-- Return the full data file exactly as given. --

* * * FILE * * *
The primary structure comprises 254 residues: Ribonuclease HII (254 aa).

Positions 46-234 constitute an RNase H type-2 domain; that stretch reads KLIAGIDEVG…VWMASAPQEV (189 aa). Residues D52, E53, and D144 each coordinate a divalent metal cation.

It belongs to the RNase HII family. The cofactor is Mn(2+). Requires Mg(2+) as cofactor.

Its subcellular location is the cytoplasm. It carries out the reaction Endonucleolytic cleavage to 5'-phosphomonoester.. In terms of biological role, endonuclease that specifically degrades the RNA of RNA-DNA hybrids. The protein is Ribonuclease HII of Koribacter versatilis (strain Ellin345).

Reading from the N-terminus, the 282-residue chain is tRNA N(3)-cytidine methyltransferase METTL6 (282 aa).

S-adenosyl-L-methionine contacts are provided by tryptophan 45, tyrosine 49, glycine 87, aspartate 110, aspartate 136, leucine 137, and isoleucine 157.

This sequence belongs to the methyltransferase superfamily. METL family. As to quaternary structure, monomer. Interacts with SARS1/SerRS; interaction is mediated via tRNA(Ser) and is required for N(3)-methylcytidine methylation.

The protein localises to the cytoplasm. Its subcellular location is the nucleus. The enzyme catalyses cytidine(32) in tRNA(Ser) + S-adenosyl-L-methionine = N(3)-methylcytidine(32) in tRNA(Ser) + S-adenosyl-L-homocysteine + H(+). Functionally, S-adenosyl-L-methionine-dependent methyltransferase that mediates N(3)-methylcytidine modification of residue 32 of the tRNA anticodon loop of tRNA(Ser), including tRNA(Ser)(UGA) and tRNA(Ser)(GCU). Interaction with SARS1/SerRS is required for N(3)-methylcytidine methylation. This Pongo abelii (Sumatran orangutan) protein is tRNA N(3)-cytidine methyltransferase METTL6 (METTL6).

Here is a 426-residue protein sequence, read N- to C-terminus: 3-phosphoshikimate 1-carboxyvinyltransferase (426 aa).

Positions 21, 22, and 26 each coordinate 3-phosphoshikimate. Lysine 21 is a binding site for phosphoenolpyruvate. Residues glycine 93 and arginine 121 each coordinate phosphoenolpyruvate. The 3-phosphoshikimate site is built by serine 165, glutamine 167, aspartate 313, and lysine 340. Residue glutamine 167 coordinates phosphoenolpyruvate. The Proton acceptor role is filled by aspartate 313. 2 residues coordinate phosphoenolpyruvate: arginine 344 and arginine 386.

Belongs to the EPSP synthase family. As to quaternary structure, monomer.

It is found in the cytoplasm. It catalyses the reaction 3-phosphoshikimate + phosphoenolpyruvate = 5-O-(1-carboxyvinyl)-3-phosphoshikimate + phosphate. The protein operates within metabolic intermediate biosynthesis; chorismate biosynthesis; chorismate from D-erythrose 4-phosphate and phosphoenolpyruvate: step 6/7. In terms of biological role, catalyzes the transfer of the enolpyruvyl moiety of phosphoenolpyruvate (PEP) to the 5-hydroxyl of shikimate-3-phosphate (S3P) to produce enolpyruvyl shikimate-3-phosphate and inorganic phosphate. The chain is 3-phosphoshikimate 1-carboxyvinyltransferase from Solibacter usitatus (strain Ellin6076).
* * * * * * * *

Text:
The primary structure comprises 254 residues: Ribonuclease HII (254 aa).

Positions 46-234 constitute an RNase H type-2 domain; that stretch reads KLIAGIDEVG…VWMASAPQEV (189 aa). Residues D52, E53, and D144 each coordinate a divalent metal cation.

It belongs to the RNase HII family. The cofactor is Mn(2+). Requires Mg(2+) as cofactor.

Its subcellular location is the cytoplasm. It carries out the reaction Endonucleolytic cleavage to 5'-phosphomonoester.. In terms of biological role, endonuclease that specifically degrades the RNA of RNA-DNA hybrids. The protein is Ribonuclease HII of Koribacter versatilis (strain Ellin345).

Reading from the N-terminus, the 282-residue chain is tRNA N(3)-cytidine methyltransferase METTL6 (282 aa).

S-adenosyl-L-methionine contacts are provided by tryptophan 45, tyrosine 49, glycine 87, aspartate 110, aspartate 136, leucine 137, and isoleucine 157.

This sequence belongs to the methyltransferase superfamily. METL family. As to quaternary structure, monomer. Interacts with SARS1/SerRS; interaction is mediated via tRNA(Ser) and is required for N(3)-methylcytidine methylation.

The protein localises to the cytoplasm. Its subcellular location is the nucleus. The enzyme catalyses cytidine(32) in tRNA(Ser) + S-adenosyl-L-methionine = N(3)-methylcytidine(32) in tRNA(Ser) + S-adenosyl-L-homocysteine + H(+). Functionally, S-adenosyl-L-methionine-dependent methyltransferase that mediates N(3)-methylcytidine modification of residue 32 of the tRNA anticodon loop of tRNA(Ser), including tRNA(Ser)(UGA) and tRNA(Ser)(GCU). Interaction with SARS1/SerRS is required for N(3)-methylcytidine methylation. This Pongo abelii (Sumatran orangutan) protein is tRNA N(3)-cytidine methyltransferase METTL6 (METTL6).

Here is a 426-residue protein sequence, read N- to C-terminus: 3-phosphoshikimate 1-carboxyvinyltransferase (426 aa).

Positions 21, 22, and 26 each coordinate 3-phosphoshikimate. Lysine 21 is a binding site for phosphoenolpyruvate. Residues glycine 93 and arginine 121 each coordinate phosphoenolpyruvate. The 3-phosphoshikimate site is built by serine 165, glutamine 167, aspartate 313, and lysine 340. Residue glutamine 167 coordinates phosphoenolpyruvate. The Proton acceptor role is filled by aspartate 313. 2 residues coordinate phosphoenolpyruvate: arginine 344 and arginine 386.

Belongs to the EPSP synthase family. As to quaternary structure, monomer.

It is found in the cytoplasm. It catalyses the reaction 3-phosphoshikimate + phosphoenolpyruvate = 5-O-(1-carboxyvinyl)-3-phosphoshikimate + phosphate. The protein operates within metabolic intermediate biosynthesis; chorismate biosynthesis; chorismate from D-erythrose 4-phosphate and phosphoenolpyruvate: step 6/7. In terms of biological role, catalyzes the transfer of the enolpyruvyl moiety of phosphoenolpyruvate (PEP) to the 5-hydroxyl of shikimate-3-phosphate (S3P) to produce enolpyruvyl shikimate-3-phosphate and inorganic phosphate. The chain is 3-phosphoshikimate 1-carboxyvinyltransferase from Solibacter usitatus (strain Ellin6076).